This is benefitting The New Orleans Musicians Assistance Foundation- what does that mean to you to be able to help them out?

So much of the reason why I've become so invested in this community is because of the way people rallied together to help each other after the flood. I feel like because there is so much to do on a smaller scale, anything you can do to contribute, those ripples are easier to see. You feel like the contributions that you make are having a real, identifiable effect on the lives of the people around you. It's a very gratifying place to be able to contribute to the community because you feel that your efforts are really appreciated. When I was here for the movie I was working with Habitat for Humanity to help build houses and working with Lusher and NOCCA [New Orleans Center for Creative Arts] to try to contribute and participate.

The fact that Nine Lives is benefiting the New Orleans Musicians Assistance Foundation is really gratifying. The spirit of the piece is very much celebrating the community self-reliance of this city. To take that into the real world and have the show help the artists who are the life and blood of this city is meaningful for everyone involved. There are even people involved in the production who have benefitted from what NOMAF does, so this is our way to give back.

You officially moved to New Orleans recently, right?

I've been coming since 2007 and have become really invested in and in love with the city. I made very good friends here back then and I've been coming back and forth a lot. Anyone who follows my Facebook page knows more than they probably care to about what's going on with the Saints and what's happening with local politics!

I very nearly bought a place while I was here doing the movie until I realized that I couldn't really afford to do that. But I had a dream of having a real, literal stake in the city and putting my money where my mouth is so that I could be here, pay taxes, and be a part of the community in a substantial way. It was really EVITA that gave me the opportunity to put aside enough money so that I could do that. I think of my little house in New Orleans as the house that EVITA built.

So being a Broadway actor, how does that work for you? Is there alot of back and forth?

There is. It's actually right around this week a year ago that I bought the place. Until then I had been going back and forth often and staying with people. The thing is that people down here have the space to have a guest room more often than in New York. And it's also a part of the culture- they make space available to neighbors and friends. Southern hospitality is alive and well in New Orleans.

Then when I bought the place I was doing FUN HOME and we kept getting extended, so actually didn't get to start moving in until January when it closed. So it wasn't until then that I really took residence and starting being down here. I'm still learning how much I can be in each place. I'm doing THE GOOD WIFE still, so I'm commuting to New York to do that. Obviously, I'm not disappearing from New York. My professional life is still based there and I still have my apartment. I just like to think of it as a slightly longer commute.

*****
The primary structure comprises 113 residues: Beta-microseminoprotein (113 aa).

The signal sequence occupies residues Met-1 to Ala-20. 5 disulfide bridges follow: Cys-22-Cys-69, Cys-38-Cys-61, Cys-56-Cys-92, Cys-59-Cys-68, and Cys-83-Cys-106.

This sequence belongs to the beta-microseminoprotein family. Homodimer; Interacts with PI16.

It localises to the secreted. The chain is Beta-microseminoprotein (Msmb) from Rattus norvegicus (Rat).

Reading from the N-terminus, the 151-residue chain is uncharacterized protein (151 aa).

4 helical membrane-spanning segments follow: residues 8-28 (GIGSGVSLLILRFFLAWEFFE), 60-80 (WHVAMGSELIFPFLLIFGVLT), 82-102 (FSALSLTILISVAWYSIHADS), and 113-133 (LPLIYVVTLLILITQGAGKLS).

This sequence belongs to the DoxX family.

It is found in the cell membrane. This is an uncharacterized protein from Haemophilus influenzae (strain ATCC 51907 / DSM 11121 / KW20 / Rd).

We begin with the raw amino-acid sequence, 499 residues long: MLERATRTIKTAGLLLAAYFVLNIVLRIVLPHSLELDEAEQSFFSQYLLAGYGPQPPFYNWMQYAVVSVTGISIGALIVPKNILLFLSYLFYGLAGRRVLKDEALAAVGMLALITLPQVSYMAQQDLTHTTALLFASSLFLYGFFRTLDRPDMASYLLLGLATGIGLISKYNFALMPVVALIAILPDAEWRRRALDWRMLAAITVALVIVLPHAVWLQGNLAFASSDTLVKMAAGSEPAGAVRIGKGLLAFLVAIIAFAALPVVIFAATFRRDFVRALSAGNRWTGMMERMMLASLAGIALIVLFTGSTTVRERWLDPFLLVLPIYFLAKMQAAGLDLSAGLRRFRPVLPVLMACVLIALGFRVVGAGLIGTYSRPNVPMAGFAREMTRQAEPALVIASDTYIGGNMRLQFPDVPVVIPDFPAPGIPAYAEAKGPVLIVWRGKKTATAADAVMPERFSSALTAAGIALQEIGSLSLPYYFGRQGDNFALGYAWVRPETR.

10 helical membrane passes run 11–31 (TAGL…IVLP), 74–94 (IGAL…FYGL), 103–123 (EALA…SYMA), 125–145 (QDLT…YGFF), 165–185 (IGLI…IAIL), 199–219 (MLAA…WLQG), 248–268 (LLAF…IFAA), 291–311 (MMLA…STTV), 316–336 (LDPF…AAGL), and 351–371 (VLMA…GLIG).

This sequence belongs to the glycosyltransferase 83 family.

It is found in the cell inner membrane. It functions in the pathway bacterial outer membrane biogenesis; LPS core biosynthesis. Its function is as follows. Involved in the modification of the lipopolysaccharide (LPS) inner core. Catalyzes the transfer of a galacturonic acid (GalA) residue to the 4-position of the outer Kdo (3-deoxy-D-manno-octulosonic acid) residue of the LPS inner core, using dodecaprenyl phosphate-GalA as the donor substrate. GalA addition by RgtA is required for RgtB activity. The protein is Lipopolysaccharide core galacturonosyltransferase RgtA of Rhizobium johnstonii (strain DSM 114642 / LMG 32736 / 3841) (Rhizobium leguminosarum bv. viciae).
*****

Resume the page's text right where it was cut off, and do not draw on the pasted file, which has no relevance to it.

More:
It was recently announced that FUN HOME will be opening on Broadway in the Spring- are you excited that it's going to be getting a second life?

I'm so thrilled that it will be seen by so many more people, and by people who might not have known about it happening. People might be more inclined to see it now that it's uptown. I think it is a powerful, important, and extremely entertaining show, and I'm so thrilled that more people will get that opportunity to see it.

It seems like to was a really positive experience for everyone that was involved...

Absolutely! And the trip that we made to Charleston, South Carolina galvanized it even more. That was really an important thing for all of us.

What's next for Nine Lives?

We always knew we had a great set of songs and know we have a great script. We know we are still in early steps of a long process, but we're really excited about it. Being at New York Stage and Film this summer gave us a real focus. We're gonna get it up to New York one way or another! After this point I think our next step is to try to do a real workshop in New York. It's been very important to us to do a lot of the development here in New Orleans to have the community here benefit from it, but hopefully we'll get to work on it in partnership with a theatre in New York. We'll be looking for that kinda thing soon!

Michael Cerveris received the Tony Award for his portrayal of John Wilkes Booth in Assassins, and received Tony Award nominations for his roles in Evita, LoveMusik, Sweeney Todd, and The Who's Tommy. Other Broadway appearances include In The Next Room (Or The Vibrator Play), Hedda Gabler, Cymbeline, and Titanic. Known for his versatility as an actor, Cerveris has also performed in Off-Broadway productions of King Lear, Macbeth, Nikolai and the Others, and Sondheim's Road Show, among others, and brought his performance as Hedwig to the West End in Hedwig and the Angry Inch. Most recently, Cerveris performed in the Public Theater's highly acclaimed production of Fun Home, receiving the Lucille Lortel Award. Cerveris has also appeared in many film and television productions, including roles on the "The Good Wife," "Treme," and "Fringe." As a singer, he has performed with the NY City Opera and the NY Philharmonic, and at venues including Carnegie Hall, the Kennedy Center, and Lincoln Center. As a solo recording artist, Cerveris has released two albums, Dog Eared and Piety. His country band Loose Cattle recently released their live debut record, North of Houston.

Tickets range from $20-$50 and are available by calling 504-522-2081 or here.

Le Petit Theatre has partnered with the New Orleans Musicians' Clinic (NOMC), to raise funds for the nonprofit which provides comprehensive health care and mental health/social services to local performers. NOMC representatives will be present at each performance with information on its services and how to donate. Nine Lives cast members will "pass the hat" for donations to the clinic after each show. For more information,